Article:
The nation’s ability to develop a “generation six” fighter jet could be the first casualty of defense budget cuts.
Fred Downey, Aerospace Industries Association vice president for national security, told an Air Force Association audience earlier this month that the most threatened specialty in the defense industrial base is manned fighter aircraft design.
“Maintaining such design talent is expensive and there are no new manned fighters in planning, let alone on the drawing board,” Downey said.
The U.S. has the edge in generation five fighters, but that edge could be lost over time. The Pentagon has ended the abbreviated production of the F-22 fighter while F-35 development continues to suffer criticism due to cost overruns.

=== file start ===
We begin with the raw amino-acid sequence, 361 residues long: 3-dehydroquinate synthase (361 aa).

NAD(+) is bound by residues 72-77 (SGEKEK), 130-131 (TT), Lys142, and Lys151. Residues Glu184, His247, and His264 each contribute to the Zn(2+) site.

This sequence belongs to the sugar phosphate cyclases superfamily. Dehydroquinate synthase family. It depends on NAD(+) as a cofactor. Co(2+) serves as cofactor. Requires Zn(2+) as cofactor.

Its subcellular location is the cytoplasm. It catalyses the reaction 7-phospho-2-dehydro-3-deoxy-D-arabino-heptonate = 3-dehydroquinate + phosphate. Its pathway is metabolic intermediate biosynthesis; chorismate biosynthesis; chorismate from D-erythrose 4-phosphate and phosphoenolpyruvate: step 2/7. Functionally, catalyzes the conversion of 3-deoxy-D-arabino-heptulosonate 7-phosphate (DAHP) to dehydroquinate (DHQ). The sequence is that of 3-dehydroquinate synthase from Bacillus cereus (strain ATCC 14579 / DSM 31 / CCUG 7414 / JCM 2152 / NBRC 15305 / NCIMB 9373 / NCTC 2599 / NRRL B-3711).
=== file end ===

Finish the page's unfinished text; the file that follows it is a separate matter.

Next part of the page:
Pentagon officials have mentioned the potential of a “generation six” fighter, but no serious commitment has been discussed publicly.
Downey said companies cannot retain “military-unique” design and production capabilities without the prospect of demands from the Defense Department.
“Our boards won’t let us and our investors won’t let us if there is no market or no profit,” he is quoted in an AFA account of his remarks. “Industry is most concerned about the evaporation of its skilled workforce which is not easy to reconstitute.”
He stressed that reconstituting that capability in the wake of a bad Pentagon decision is “problematic at best.”
By Gene Rector
March 27, 2012